As discussed subsequently with respect to FIG. 4, in the low power mode, each of the data select signals is only high for one clock cycle. During this clock cycle, the programming sequence for that data will be executed. Typically, a Write State Machine inside the control block (170) of FIG. 1, which controls all internal operations, will control the clock cycle. In the high data throughput mode, the data select signals are always high so that all 64 data bits are written simultaneously.

The data drivers (380) are included in write circuitry block (155). The output of the data drivers goes to the memory array as illustrated in FIG. 1. In the low power mode, each time 16-bits are asserted in the data drivers (380), a programming operation is executed resulting in the 16 bits being programmed into the memory array. In the high data throughput mode, each time the 64 bits are asserted in the data drivers (380), the programming operation is executed resulting in all 64 bits being programmed substantially simultaneously. The programming operation is known by those skilled in the art and is not discussed further.

The embodiment of FIGS. 2 and 3 is for illustration purposes only. Other embodiments may use different sizes of data blocks or a different total quantity of bits to be programmed, depending on the application. Still other embodiments use different methods for varying the current use by the memory device. For example, setting the mode control bit to a low power mode may increase the time between programming pulses such that data throughput is reduced.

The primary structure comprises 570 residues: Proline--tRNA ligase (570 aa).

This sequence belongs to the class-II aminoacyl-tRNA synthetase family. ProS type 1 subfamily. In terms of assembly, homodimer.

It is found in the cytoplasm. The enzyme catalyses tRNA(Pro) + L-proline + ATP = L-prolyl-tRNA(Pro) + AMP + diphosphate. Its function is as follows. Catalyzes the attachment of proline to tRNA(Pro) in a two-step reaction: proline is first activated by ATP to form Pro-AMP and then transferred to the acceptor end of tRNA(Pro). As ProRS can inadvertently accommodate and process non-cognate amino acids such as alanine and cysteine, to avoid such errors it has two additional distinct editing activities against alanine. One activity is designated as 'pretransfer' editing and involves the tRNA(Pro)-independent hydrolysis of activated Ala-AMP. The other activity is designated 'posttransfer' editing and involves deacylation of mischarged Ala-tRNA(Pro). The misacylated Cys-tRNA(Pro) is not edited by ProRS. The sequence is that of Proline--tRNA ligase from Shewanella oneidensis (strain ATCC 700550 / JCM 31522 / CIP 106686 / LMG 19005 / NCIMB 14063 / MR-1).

FIG. 4 illustrates a timing diagram for the embodiment of FIGS. 2 and 3. As discussed previously with respect to FIG. 2, the originating clock signal (401) generates the Q0 (402), {overscore (Q)}0 (403), Q1 (404), and {overscore (Q)}1 (405) signals. The mode control signal (TP BIT) is shown as being at a logical low to select the low power mode.

The data select signals (407-410) are each high for one originating clock period. They are also high in a successive fashion so that only one data select signal (407-410) is high at any one time. In this way, each 16-bit data block of FIG. 3 is programmed separately from the other data blocks.

FIG. 5 illustrates a flowchart of one embodiment of a power and data throughput adjustment method of the present invention. The mode is selected (501) based on the application for the memory device. If the device is to be used in a battery-power device, low power operation would be desirable. If the device is to be used in a line power application, high data throughput may be chosen since current consumption is not typically a concern.